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Re: Pay when Paid

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A June 1997 ruling by the California Supreme Court invalidated the "pay if
paid" clause found in most construction subcontracts in California. This
clause was found to be against public policy and to cause an indirect
waiver or forfeiture of lien rights in the event of non-payment by the
owner.

The ruling rose from a suit brought against Keller Construction and its
payment bond surety, Safeco, by subcontractors to Keller for a 1990 remodel
project of the MGM-Pathe Communications headquarters in L.A.

Keller entered a general contract with the owner, 6420 Wilshire Partners.
They obtained a payment bond from Safeco, as required by the owner. Keller
had all the "pay if paid" boiler plate legalese incorporated into their
subcontract payment provisions.

It was reported that Keller became aware early on that the owner had
insufficient financing in place for the project and attempted to position
themselves so as to attempt to shift the risk of nonpayment to their
subcontractors. [Long interesting story.]

Well, Keller ended up not getting paid for large portion of the contract.
They told their subs that they had no obligation to pay for the
subcontracted work as, per the payment provisions of the subcontracts.
Keller brought an action against the owner and received a part payment
settlement of its claim. They then offered pro-rata payments to the subs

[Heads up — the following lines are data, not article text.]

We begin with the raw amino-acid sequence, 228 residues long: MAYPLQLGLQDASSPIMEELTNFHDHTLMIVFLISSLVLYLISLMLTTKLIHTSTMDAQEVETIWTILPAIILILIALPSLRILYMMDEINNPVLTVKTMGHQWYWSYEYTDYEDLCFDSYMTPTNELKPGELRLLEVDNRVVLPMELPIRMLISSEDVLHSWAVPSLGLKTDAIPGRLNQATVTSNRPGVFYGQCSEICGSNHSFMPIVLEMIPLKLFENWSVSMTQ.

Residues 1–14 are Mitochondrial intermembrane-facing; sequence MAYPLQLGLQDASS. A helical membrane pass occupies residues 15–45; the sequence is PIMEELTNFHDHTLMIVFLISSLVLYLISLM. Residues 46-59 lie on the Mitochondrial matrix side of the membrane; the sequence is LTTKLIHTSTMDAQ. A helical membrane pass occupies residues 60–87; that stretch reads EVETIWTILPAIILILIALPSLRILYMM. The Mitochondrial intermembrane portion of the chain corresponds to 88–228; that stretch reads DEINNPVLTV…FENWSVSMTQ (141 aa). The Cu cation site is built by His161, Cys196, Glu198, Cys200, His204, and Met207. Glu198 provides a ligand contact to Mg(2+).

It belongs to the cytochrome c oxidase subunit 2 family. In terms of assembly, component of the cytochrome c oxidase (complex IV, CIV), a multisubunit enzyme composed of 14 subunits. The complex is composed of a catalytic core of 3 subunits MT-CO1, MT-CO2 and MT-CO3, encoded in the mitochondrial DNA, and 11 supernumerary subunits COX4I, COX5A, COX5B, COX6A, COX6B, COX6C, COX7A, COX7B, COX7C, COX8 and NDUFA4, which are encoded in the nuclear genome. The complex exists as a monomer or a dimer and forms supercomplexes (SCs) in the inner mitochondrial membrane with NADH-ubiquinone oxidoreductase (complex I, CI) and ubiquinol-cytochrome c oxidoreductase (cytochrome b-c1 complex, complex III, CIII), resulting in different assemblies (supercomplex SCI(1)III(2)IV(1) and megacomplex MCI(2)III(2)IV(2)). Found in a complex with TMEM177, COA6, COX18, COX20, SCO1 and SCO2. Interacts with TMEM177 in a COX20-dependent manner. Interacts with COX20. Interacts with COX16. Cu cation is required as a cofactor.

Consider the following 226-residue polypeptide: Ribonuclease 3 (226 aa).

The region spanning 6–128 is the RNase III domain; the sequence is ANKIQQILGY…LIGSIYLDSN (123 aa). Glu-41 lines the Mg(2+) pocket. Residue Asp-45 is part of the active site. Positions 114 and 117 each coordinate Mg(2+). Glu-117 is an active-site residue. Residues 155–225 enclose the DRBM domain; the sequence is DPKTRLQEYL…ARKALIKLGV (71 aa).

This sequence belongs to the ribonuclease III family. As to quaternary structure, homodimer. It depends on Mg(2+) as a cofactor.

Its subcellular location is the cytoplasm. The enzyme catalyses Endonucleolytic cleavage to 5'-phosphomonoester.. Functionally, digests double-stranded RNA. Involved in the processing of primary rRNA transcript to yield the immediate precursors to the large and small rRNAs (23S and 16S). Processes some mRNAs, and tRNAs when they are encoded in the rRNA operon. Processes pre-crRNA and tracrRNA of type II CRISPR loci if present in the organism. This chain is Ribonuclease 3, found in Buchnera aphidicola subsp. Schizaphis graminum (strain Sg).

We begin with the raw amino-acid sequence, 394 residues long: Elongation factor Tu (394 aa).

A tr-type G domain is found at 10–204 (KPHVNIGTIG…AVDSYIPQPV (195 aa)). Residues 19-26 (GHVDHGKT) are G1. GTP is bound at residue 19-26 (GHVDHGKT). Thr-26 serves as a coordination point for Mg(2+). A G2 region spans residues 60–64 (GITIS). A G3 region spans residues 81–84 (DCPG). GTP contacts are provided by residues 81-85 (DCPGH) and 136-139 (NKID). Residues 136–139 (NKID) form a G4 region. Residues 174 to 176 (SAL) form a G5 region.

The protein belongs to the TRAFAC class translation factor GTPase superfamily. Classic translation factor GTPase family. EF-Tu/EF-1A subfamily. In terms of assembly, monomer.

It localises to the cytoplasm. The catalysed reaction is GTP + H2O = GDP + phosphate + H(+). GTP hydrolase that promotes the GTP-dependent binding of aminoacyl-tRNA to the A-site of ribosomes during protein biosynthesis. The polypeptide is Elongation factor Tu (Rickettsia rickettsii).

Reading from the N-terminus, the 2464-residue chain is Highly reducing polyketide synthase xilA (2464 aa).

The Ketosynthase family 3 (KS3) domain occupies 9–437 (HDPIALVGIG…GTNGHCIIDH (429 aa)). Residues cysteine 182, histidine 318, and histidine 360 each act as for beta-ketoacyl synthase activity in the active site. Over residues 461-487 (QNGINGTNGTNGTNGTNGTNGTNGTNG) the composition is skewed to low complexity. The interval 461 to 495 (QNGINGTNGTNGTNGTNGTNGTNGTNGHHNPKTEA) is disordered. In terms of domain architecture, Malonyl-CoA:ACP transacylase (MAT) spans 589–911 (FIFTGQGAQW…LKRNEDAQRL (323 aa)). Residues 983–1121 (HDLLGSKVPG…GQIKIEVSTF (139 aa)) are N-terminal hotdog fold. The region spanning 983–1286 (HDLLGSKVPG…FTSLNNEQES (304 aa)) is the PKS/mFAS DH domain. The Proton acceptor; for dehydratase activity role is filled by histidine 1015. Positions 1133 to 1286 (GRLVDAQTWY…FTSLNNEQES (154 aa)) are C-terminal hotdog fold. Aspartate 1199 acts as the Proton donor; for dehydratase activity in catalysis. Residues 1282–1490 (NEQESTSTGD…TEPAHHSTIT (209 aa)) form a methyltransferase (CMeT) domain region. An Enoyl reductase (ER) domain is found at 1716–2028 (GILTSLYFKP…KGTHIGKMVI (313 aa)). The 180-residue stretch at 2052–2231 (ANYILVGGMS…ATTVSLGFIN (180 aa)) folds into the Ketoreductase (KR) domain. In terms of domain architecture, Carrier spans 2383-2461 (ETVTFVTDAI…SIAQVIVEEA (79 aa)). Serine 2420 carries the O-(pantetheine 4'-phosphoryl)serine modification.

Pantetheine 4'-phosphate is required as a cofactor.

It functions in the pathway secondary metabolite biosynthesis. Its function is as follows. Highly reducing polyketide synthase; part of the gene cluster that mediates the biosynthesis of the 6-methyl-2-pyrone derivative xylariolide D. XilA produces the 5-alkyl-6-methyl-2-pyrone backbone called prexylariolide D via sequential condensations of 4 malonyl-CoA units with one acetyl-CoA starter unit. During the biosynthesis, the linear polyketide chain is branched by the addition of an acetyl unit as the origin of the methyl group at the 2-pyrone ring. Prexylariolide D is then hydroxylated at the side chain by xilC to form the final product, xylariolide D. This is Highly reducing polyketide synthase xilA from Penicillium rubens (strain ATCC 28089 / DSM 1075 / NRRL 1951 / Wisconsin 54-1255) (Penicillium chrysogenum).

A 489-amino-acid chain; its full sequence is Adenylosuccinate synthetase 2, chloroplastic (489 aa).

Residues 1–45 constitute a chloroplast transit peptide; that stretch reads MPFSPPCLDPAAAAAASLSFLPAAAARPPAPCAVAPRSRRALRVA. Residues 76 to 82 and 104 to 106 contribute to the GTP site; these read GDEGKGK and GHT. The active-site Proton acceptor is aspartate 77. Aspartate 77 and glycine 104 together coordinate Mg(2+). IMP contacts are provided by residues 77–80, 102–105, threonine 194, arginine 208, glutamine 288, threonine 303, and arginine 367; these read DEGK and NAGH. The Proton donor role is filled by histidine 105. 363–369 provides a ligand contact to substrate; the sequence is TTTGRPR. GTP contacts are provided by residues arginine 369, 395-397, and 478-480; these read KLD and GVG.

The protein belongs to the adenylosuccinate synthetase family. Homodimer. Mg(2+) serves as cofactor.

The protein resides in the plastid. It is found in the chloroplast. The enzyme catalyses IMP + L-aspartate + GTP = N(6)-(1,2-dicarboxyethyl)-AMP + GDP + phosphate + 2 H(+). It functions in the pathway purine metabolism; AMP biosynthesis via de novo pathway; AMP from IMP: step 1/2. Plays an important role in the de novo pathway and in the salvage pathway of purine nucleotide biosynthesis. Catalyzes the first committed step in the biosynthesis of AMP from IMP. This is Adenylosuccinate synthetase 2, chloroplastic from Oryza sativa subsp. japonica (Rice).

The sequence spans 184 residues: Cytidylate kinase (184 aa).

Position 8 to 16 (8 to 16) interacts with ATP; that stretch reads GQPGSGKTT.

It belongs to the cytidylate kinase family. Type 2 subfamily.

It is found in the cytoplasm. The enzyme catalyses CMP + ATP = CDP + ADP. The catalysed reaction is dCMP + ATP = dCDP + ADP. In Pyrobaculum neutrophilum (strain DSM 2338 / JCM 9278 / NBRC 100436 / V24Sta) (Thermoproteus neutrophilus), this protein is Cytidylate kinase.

with the moneys received from the owner as the basis. The subs rejected the
offer and filed suit to collect from the payment bond. Safeco, the bond
surety, argued that they too were not obligated to pay the subs as Keller
had not been paid. 

Anyway the subs prevailed in trial court, then the California Court of
Appeals, and finally the State Supreme Court. Pay if/when paid clauses are
invalid and unenforceable.

"A general contractor's liability to a subcontractor for work performed may
not be made contingent upon the owner's payment to the general
contractor..."  "We...conclude that a pay if paid provision is void because
it violates public policy that underlies the anti-waiver provisions of the
mechanic's lien laws" - California Supreme Court 6/27/97.

Regards,

Brent Koch, P.E.
Willis Construction Company
San Juan Bautista, CA

P.S. No, I had no involvement direct or indirect with the above noted case
or its parties. I did learn of the details in the course of the preparation
of our claim against Kellers' payment bond for the unpaid portions of
subcontract work at Lynwood High School. We anticipate claim settlement
(about $1M) within the next three months.  We definitely use the precedent
during the review and negotiation of new subcontracts.


----------
> From: Bill Allen, S.E. @ ALLEN DESIGNS <BAllenSE(--nospam--at)pacbell.net>
> To: seaoc(--nospam--at)seaoc.org
> Subject: Pay when Paid
> Date: Monday, September 15, 1997 2:25 PM
> 
> I was talking to a colleague today about a "pay when paid" clause in
> contracts. He told me that this was an illegal clause and is therefore
not
> enforceable (sp?). Does anyone have any legal experience with this?
> 
> Regards,
> Bill Allen